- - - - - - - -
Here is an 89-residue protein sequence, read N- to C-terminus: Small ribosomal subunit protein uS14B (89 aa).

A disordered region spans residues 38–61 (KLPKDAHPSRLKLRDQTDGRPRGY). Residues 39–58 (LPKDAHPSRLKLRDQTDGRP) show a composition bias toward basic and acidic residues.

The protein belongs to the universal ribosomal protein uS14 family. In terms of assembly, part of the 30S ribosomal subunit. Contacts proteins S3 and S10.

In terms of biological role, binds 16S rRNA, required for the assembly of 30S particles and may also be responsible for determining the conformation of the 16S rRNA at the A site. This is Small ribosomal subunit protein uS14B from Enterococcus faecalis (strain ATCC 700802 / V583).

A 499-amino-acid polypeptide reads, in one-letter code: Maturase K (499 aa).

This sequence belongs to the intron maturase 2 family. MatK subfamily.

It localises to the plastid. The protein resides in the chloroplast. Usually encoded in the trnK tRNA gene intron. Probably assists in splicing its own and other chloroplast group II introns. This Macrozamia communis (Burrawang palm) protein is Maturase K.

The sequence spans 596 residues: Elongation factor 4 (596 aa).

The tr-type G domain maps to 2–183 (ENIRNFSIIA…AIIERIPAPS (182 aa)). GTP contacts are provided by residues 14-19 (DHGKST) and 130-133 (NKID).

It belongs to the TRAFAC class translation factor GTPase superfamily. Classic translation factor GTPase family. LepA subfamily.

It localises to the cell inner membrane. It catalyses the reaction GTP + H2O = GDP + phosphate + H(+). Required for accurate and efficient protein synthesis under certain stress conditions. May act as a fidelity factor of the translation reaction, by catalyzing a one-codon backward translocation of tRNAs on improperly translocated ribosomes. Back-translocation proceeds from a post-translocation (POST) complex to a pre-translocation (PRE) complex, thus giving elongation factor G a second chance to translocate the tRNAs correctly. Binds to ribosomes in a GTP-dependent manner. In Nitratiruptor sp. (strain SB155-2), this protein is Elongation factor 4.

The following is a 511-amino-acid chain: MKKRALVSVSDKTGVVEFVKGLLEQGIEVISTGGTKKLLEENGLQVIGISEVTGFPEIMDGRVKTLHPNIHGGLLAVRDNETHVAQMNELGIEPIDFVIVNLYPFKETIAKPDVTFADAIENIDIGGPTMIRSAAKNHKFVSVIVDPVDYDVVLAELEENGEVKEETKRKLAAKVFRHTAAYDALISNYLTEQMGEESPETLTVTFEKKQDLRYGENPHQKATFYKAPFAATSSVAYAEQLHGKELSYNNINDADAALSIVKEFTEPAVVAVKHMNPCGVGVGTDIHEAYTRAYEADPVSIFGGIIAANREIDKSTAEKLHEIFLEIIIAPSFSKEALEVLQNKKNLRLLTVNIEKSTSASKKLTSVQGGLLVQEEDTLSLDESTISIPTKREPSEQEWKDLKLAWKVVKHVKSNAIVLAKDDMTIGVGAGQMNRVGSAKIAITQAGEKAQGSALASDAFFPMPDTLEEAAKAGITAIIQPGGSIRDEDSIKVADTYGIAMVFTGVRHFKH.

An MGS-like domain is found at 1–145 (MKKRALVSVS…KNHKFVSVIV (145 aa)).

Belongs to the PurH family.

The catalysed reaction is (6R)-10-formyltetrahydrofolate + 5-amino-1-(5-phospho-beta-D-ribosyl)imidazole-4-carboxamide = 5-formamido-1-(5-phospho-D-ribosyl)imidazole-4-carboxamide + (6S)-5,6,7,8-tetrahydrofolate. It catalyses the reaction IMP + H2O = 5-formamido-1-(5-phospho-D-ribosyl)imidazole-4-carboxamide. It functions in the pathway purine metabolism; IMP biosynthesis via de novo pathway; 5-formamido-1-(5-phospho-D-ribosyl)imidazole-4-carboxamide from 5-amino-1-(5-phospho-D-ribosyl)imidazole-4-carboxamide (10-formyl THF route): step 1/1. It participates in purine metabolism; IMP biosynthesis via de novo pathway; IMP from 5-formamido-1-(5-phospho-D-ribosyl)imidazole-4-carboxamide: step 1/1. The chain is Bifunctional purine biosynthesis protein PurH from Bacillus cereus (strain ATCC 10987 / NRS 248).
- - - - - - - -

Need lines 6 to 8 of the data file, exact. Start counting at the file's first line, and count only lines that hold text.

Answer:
This sequence belongs to the intron maturase 2 family. MatK subfamily.

It localises to the plastid. The protein resides in the chloroplast. Usually encoded in the trnK tRNA gene intron. Probably assists in splicing its own and other chloroplast group II introns. This Macrozamia communis (Burrawang palm) protein is Maturase K.

The sequence spans 596 residues: Elongation factor 4 (596 aa).